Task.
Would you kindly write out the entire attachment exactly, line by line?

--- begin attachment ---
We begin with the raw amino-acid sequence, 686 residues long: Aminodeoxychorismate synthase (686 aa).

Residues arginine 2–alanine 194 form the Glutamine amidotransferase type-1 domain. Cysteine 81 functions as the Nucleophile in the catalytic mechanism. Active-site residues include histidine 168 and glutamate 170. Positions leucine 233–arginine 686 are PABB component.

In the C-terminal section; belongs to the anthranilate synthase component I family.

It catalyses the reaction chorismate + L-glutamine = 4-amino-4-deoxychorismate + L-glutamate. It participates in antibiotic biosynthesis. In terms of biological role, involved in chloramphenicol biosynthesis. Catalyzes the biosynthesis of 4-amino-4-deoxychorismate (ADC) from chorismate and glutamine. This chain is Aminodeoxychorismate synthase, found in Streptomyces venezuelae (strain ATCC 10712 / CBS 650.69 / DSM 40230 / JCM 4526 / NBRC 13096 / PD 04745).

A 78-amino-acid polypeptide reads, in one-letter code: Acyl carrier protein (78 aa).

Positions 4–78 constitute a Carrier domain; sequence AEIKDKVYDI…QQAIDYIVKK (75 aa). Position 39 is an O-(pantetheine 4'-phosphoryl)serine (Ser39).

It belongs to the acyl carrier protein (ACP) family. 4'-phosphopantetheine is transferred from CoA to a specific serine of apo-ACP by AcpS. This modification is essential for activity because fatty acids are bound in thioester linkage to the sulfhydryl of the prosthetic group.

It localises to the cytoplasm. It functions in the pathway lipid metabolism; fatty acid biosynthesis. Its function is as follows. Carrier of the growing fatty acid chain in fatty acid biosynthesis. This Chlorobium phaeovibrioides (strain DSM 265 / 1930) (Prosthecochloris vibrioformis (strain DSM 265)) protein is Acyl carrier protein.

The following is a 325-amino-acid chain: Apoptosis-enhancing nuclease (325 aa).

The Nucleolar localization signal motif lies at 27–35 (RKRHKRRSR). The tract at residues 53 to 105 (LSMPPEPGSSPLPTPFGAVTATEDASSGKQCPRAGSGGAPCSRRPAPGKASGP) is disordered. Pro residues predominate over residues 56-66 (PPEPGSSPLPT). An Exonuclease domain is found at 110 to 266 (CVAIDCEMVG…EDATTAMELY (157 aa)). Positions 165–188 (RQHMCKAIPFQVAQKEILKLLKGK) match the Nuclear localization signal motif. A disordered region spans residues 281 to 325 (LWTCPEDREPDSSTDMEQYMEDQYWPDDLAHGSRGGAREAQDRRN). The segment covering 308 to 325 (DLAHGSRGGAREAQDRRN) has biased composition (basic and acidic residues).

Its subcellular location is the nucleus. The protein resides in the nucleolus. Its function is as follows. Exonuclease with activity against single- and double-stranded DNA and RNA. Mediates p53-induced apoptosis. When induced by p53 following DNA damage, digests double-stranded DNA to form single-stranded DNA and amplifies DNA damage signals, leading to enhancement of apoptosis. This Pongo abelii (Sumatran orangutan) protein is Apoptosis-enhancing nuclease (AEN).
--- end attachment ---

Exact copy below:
We begin with the raw amino-acid sequence, 686 residues long: Aminodeoxychorismate synthase (686 aa).

Residues arginine 2–alanine 194 form the Glutamine amidotransferase type-1 domain. Cysteine 81 functions as the Nucleophile in the catalytic mechanism. Active-site residues include histidine 168 and glutamate 170. Positions leucine 233–arginine 686 are PABB component.

In the C-terminal section; belongs to the anthranilate synthase component I family.

It catalyses the reaction chorismate + L-glutamine = 4-amino-4-deoxychorismate + L-glutamate. It participates in antibiotic biosynthesis. In terms of biological role, involved in chloramphenicol biosynthesis. Catalyzes the biosynthesis of 4-amino-4-deoxychorismate (ADC) from chorismate and glutamine. This chain is Aminodeoxychorismate synthase, found in Streptomyces venezuelae (strain ATCC 10712 / CBS 650.69 / DSM 40230 / JCM 4526 / NBRC 13096 / PD 04745).

A 78-amino-acid polypeptide reads, in one-letter code: Acyl carrier protein (78 aa).

Positions 4–78 constitute a Carrier domain; sequence AEIKDKVYDI…QQAIDYIVKK (75 aa). Position 39 is an O-(pantetheine 4'-phosphoryl)serine (Ser39).

It belongs to the acyl carrier protein (ACP) family. 4'-phosphopantetheine is transferred from CoA to a specific serine of apo-ACP by AcpS. This modification is essential for activity because fatty acids are bound in thioester linkage to the sulfhydryl of the prosthetic group.

It localises to the cytoplasm. It functions in the pathway lipid metabolism; fatty acid biosynthesis. Its function is as follows. Carrier of the growing fatty acid chain in fatty acid biosynthesis. This Chlorobium phaeovibrioides (strain DSM 265 / 1930) (Prosthecochloris vibrioformis (strain DSM 265)) protein is Acyl carrier protein.

The following is a 325-amino-acid chain: Apoptosis-enhancing nuclease (325 aa).

The Nucleolar localization signal motif lies at 27–35 (RKRHKRRSR). The tract at residues 53 to 105 (LSMPPEPGSSPLPTPFGAVTATEDASSGKQCPRAGSGGAPCSRRPAPGKASGP) is disordered. Pro residues predominate over residues 56-66 (PPEPGSSPLPT). An Exonuclease domain is found at 110 to 266 (CVAIDCEMVG…EDATTAMELY (157 aa)). Positions 165–188 (RQHMCKAIPFQVAQKEILKLLKGK) match the Nuclear localization signal motif. A disordered region spans residues 281 to 325 (LWTCPEDREPDSSTDMEQYMEDQYWPDDLAHGSRGGAREAQDRRN). The segment covering 308 to 325 (DLAHGSRGGAREAQDRRN) has biased composition (basic and acidic residues).

Its subcellular location is the nucleus. The protein resides in the nucleolus. Its function is as follows. Exonuclease with activity against single- and double-stranded DNA and RNA. Mediates p53-induced apoptosis. When induced by p53 following DNA damage, digests double-stranded DNA to form single-stranded DNA and amplifies DNA damage signals, leading to enhancement of apoptosis. This Pongo abelii (Sumatran orangutan) protein is Apoptosis-enhancing nuclease (AEN).